The Bramley 20 mile race was one that Graeme Miller and Sanjai Sharma had targeted as a key part of their London Marathon training. Running a 20 miler at this stage would give them a good indicator of where their fitness is at and how much work they have to do in the coming two months or so.
In fact, it was more like a training exercise than a race for Graeme and Sanjai and they had detailed plans to follow that would dictate what pace they run at different stages in the race.
The race plan for Graeme was a progressive run breaking it into three sections. The first 5 miles he would run at 6:45 m/m pace, the second 5 miles he would run at 6:30 pace and the last 10 miles he would go at 6:20 pace.
Sanjai was looking to employ a similar strategy, starting off at 6:55m/m pace and going progressively quicker every 5 miles to end up at around 6:30 pace.
These kinds of plans would be pretty tough for the average runner but for Graeme and Sanjai in the midst of their focused marathon training, they are very much achievable.
The first 5 miles were relatively flat so they found the pace pretty comfortable to begin with. At around 5 and a half miles they turned into a pretty strong headwind which would persist for the next 4 miles. On top of that, there a couple of hilly sections at mile 6 and mile 8.
In spite of that though, Graeme still managed to hit his splits. However, he’s been having some problems with his right leg recently and at around the 8 mile point, his glute and hamstring tightened up. That made the second lap of the two lap course a whole lot tougher.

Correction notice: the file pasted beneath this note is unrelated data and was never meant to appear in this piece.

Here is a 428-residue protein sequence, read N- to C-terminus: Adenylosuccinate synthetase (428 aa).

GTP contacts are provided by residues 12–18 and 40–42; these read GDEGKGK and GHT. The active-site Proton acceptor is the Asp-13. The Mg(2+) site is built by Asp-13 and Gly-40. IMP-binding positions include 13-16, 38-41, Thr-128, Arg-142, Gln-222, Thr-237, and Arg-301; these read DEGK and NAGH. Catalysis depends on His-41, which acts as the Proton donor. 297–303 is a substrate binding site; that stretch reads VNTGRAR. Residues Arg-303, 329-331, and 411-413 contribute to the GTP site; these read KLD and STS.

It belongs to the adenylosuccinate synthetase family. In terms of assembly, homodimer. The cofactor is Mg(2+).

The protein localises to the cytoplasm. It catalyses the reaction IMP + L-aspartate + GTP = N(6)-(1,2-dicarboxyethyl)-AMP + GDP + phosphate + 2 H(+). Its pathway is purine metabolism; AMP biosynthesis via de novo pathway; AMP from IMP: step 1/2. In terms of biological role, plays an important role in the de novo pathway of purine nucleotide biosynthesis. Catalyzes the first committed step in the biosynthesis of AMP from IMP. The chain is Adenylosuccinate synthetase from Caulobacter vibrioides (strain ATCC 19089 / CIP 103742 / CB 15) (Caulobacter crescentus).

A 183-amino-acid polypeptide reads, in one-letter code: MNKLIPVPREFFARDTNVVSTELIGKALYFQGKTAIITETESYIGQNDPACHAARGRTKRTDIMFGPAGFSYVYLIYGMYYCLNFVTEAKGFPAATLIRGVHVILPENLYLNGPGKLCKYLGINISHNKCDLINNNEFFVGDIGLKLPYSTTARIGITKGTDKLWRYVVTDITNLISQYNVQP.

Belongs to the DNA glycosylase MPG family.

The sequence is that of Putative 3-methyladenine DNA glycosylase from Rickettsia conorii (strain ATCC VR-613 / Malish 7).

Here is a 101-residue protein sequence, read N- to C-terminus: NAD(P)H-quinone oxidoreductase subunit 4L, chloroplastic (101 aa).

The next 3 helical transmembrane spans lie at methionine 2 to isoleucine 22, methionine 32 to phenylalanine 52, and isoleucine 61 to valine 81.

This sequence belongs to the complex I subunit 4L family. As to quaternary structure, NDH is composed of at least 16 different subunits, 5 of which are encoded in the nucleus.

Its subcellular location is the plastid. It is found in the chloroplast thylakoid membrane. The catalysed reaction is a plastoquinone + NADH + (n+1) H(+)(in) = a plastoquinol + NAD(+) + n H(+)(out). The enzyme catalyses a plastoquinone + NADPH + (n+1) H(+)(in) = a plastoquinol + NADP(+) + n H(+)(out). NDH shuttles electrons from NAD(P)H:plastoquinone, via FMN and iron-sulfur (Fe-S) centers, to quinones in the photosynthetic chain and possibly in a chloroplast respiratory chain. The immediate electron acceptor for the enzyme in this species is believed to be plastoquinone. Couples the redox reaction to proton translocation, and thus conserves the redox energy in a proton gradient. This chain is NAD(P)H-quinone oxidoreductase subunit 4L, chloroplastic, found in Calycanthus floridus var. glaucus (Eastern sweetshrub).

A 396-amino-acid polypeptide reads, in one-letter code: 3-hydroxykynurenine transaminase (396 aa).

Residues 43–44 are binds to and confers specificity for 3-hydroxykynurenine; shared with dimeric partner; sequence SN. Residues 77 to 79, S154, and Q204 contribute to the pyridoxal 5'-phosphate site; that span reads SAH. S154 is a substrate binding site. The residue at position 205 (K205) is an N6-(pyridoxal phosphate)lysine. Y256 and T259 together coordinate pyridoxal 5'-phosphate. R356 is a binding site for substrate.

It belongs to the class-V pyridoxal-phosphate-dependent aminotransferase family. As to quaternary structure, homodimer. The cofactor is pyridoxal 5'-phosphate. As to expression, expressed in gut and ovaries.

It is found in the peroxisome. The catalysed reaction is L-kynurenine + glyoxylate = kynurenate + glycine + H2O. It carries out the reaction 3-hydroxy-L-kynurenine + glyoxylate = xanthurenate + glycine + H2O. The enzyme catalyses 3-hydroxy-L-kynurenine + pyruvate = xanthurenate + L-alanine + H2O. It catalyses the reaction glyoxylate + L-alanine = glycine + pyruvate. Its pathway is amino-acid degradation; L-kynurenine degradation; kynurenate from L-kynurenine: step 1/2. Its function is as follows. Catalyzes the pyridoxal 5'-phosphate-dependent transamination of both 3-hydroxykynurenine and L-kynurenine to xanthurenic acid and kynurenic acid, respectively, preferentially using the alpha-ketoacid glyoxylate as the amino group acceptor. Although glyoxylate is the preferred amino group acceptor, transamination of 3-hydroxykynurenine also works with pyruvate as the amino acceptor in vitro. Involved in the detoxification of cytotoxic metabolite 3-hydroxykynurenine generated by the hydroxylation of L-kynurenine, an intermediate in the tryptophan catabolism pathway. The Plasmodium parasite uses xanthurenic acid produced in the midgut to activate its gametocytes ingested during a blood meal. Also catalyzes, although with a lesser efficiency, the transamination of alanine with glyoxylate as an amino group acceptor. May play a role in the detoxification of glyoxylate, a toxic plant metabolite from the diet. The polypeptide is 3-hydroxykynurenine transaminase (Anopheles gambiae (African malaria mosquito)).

As a result, he wasn’t able to hit his intended 6:20 slits for the last 10 miles. Despite the obvious impact of the injury, Graeme wasn’t too far off his target. He probably averaged around 6:25 for miles 10 to 15 and around 6:30 for miles 16 to 20.
That left him a couple of minutes off his pre-planned finishing time but he still crossed the line in a very impressive 2:10:57, placing him 33rd out of 684 finishers. Graeme knew he wouldn’t be getting a PB for the distance but it would be a good indicator of where he’s at right now.
On the contrary, Sanjai managed to execute his race plan perfectly and, aside from having a make a quick pit stop at one point, all went very smoothly. He successfully managed to up the tempo every 5 miles, ultimately finishing in 46th place with a highly commendable time of 2:12:45. Sanjai was 4th in the M50 category, with an average pace of 6:38m/m for the run.
The race was won by Alex Wall-Clarke of Southampton AC in a time of 1:54:23, with James O’Shea of Serpentine taking 2nd in 1:54:40 and Robert Mann of Exeter Harriers in 3rd with a time of 1:55:09.
The first lady over the line was Rosie Keane of Luton AC who came a very impressive 10th overall, completing the course in 2:01:59. Her Luton teammate Charlene Jacobs-Conradie was 2nd lady, coming in 20th overall in a time of 2:07:33.